ImpossibleConstructions

# ImpossibleConstructions - Math 461 F Impossible...

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Math 461 F Spring 2011 Impossible Constructions Drew Armstrong In class we proved that 2 is not a rational number (the edge and diagonal of a square are incommensurable). This “crisis of incommensurables” forced the Greeks to base their mathematics on the concept of “length” instead of “number”. In particular, the Euclidean system was based on constructions with straightedge-and-compass, which are restricted to drawing the line containing two given points, drawing the circle with a given center and radius, drawing the intersection points of lines and circles. (Why did they do this? Well, you can’t prove anything if you don’t have some rules.) However, this system quickly ran into trouble. Classical mathematics was unable to solve the following problems, and it was not for lack of trying: (1) to draw a square with area equal to a given circle, (2) to draw the edge of a cube with volume double that of a given cube, (3) to draw a line that trisects the angle between two given lines, (4) to draw the regular heptagon. Many people suspected that these problems were impossible, but no one could prove it until Fermat and Descartes ( La G´ eom´ etrie , 1637) ﬁnally healed the rift between geometry and algebra by introducing coordinate geometry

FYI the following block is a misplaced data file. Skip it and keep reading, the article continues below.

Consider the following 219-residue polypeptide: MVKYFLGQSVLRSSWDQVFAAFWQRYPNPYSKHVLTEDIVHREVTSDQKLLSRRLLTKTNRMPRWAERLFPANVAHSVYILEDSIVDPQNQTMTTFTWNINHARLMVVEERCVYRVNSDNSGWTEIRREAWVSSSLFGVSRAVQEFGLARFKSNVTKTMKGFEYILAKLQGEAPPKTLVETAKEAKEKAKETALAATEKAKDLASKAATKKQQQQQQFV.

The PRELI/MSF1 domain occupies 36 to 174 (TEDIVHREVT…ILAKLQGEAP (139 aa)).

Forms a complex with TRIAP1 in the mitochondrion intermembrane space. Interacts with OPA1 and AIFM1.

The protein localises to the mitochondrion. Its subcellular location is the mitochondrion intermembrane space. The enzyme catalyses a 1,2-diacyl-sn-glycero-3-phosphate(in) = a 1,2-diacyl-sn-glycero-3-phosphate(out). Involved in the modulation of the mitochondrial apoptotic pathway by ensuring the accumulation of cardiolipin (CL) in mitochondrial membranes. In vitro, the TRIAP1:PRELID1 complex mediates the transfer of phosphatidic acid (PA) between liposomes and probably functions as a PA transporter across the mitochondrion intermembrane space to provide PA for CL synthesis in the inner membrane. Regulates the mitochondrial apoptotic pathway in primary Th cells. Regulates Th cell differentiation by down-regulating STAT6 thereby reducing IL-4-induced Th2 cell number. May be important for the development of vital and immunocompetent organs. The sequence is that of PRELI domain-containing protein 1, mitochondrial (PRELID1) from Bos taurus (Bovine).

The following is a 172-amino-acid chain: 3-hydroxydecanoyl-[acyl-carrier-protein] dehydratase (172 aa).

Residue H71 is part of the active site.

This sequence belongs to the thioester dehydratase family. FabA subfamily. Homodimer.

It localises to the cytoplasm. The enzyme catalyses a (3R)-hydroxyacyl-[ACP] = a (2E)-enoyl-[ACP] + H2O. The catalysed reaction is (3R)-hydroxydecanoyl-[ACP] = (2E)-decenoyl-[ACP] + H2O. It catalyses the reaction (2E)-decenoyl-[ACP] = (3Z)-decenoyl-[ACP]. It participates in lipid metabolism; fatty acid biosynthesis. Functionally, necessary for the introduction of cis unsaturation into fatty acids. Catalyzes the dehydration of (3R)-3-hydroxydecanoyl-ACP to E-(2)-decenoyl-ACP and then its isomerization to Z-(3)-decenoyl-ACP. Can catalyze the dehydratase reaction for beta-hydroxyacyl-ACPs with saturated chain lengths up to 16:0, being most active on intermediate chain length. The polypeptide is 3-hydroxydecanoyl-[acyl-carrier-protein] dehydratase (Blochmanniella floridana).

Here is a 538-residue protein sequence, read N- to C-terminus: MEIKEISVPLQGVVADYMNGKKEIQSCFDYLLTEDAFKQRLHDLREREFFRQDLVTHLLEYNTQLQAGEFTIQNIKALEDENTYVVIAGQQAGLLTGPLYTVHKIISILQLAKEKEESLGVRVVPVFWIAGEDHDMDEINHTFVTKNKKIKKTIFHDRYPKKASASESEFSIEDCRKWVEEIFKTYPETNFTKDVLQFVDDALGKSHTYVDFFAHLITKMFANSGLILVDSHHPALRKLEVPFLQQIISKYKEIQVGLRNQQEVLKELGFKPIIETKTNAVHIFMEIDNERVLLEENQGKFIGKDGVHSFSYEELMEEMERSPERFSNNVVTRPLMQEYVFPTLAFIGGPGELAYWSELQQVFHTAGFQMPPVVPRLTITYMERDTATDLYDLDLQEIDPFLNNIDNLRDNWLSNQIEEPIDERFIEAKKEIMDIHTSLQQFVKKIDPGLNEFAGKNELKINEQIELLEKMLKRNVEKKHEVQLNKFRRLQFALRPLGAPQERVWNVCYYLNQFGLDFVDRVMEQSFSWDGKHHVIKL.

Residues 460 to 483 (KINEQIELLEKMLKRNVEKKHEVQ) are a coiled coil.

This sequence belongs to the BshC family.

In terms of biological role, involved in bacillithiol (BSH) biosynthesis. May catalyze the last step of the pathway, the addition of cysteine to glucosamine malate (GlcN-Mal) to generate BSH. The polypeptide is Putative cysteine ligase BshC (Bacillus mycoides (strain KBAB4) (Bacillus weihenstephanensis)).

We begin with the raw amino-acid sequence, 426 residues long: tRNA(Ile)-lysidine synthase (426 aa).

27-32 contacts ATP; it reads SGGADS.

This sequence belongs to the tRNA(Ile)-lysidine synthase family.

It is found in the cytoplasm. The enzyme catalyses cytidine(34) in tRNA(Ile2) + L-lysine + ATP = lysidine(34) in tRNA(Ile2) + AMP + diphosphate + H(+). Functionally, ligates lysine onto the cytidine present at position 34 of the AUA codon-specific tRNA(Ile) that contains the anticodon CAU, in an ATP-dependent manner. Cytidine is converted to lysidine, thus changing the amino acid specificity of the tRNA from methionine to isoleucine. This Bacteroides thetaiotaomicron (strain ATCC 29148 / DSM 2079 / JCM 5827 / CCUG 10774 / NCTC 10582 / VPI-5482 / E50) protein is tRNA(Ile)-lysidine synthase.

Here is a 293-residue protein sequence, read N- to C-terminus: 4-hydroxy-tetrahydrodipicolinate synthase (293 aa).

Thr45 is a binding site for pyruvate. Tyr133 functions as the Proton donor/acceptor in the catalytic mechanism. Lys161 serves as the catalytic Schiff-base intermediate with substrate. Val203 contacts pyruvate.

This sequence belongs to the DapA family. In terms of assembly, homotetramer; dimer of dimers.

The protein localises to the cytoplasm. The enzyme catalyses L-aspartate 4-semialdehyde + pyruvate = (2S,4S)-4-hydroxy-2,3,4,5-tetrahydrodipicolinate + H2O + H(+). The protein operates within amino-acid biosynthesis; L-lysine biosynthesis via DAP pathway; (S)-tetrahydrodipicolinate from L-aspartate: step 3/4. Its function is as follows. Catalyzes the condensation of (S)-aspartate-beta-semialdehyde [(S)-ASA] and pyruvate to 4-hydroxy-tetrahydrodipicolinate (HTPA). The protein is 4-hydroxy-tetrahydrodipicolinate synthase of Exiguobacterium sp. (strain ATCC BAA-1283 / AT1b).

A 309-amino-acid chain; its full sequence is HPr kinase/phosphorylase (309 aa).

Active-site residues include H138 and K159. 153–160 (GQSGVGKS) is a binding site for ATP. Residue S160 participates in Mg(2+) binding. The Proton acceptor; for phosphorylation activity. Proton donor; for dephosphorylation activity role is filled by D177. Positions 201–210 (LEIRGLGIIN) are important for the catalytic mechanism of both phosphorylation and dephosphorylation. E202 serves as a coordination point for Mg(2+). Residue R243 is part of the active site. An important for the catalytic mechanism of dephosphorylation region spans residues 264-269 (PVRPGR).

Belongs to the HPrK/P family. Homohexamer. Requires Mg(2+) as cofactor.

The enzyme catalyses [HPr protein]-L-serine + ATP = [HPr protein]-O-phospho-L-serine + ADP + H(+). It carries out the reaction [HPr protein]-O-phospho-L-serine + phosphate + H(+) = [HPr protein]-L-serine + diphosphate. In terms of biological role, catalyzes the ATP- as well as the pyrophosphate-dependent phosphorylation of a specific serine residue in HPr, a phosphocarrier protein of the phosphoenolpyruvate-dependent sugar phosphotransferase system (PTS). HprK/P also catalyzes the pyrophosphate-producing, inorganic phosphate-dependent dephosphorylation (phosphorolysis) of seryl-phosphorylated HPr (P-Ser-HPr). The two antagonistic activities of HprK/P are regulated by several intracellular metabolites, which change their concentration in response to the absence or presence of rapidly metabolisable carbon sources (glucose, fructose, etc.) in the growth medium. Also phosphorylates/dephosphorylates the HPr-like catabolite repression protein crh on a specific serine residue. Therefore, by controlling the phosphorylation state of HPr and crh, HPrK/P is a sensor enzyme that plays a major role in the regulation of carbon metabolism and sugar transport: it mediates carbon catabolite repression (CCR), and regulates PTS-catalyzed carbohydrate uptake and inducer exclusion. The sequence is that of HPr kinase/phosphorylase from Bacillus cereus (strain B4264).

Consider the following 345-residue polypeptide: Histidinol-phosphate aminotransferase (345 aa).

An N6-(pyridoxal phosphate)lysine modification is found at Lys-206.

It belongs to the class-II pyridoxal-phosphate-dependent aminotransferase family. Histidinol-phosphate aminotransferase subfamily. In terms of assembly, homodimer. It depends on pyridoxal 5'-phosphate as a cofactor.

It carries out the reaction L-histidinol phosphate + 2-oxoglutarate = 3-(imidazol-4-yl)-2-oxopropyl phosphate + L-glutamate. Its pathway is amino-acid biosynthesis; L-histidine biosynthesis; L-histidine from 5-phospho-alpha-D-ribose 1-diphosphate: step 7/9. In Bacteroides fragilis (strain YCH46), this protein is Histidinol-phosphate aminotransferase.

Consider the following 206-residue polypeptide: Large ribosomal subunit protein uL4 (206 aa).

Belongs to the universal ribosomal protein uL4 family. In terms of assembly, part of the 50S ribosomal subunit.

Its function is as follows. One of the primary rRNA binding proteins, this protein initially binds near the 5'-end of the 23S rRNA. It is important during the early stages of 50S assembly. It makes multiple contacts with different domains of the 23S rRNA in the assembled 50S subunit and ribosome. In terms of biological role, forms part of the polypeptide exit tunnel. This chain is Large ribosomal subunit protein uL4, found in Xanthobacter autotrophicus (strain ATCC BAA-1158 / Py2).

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## This note was uploaded on 01/08/2012 for the course MATH 561 taught by Professor Armstrong during the Spring '11 term at University of Miami.

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ImpossibleConstructions - Math 461 F Impossible...

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